My current problem seems surreal. I keep asking myself how anything like this could possibly happen. However, in today's health care environment, it truly seems like anything could happen, regardless of how irrational it might appear.
 
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Bernard
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« Reply #21 on: March 06, 2007, 01:31:42 AM »

Hi Arthur,

I'm sorry to hear that Medicare refuses to cover your VNS bills, but you do not need to sell your house.  I'm guessing you are already aware of this and just used a bit of hyperbole, but no bill collector can force anyone to give up their home.  You can file bankruptcy if it ever came down to that.

When my wife went status 3 times within a 6 month span, her ER bills (including ambulance, labs, doctors, hospital,  etc., etc., etc.) totalled something like 32K.  We applied for charity for the hospital bills and they knocked off 60% of their bills.  We then worked out a payment plan for $100/mo (zero interest).  We worked out payment plans with all the other parties too.

Again, sorry about the decision.  Did you speak to CYBX about covering the cost for your procedure and incorporating you into the TRD study that they are having trouble finding enough patients for?
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Arthur
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« Reply #22 on: March 06, 2007, 03:55:38 AM »

Hi Bernard,

     Thanks for your reply. I know that a bill collector can't force me to sell my home. However, the hospital can and will file suit against me, obtain a judgement, and I will be forced to sell my house to satisfy the judgement. Bankruptcy is not a viable option for me. I called Cyberonics, and they are not responsive. I'm in a very bad position.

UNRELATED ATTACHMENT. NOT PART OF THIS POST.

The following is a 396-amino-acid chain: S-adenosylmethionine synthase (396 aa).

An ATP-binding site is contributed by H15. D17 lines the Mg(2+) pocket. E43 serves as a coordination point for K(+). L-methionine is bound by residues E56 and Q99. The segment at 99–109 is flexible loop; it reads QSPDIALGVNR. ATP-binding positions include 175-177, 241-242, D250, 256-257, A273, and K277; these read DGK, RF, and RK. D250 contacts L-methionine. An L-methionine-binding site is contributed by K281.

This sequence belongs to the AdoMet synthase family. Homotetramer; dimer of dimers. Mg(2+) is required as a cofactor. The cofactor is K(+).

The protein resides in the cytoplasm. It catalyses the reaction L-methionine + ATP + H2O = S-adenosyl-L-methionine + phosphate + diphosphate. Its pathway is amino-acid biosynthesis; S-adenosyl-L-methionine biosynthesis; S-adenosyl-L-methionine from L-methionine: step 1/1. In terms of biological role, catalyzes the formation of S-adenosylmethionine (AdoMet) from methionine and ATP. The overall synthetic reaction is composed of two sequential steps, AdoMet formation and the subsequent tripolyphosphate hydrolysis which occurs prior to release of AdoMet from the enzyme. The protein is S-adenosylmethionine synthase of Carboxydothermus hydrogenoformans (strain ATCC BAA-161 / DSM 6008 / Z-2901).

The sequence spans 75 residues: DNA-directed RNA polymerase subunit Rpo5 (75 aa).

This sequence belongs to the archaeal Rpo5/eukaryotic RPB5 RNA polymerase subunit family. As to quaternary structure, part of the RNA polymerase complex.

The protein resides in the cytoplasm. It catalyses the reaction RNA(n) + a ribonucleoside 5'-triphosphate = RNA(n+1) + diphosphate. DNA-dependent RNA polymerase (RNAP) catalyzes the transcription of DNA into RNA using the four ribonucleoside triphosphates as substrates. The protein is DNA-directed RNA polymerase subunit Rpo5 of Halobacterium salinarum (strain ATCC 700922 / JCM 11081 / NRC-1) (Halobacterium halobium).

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Bernard
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« Reply #23 on: March 06, 2007, 06:51:30 AM »

Quote
However, the hospital can and will file suit against me, obtain a judgement, and I will be forced to sell my house to satisfy the judgement.

No, that's what I was saying above.  No court can force you to sell your house to satisfy a judgement.  Call the hospital - I'll bet they will work with you on a payment plan that you can manage.
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Arthur
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« Reply #24 on: March 06, 2007, 03:30:17 PM »

Quote
Quote
However, the hospital can and will file suit against me, obtain a judgement, and I will be forced to sell my house to satisfy the judgement.

No, that's what I was saying above.  No court can force you to sell your house to satisfy a judgement.  Call the hospital - I'll bet they will work with you on a payment plan that you can manage.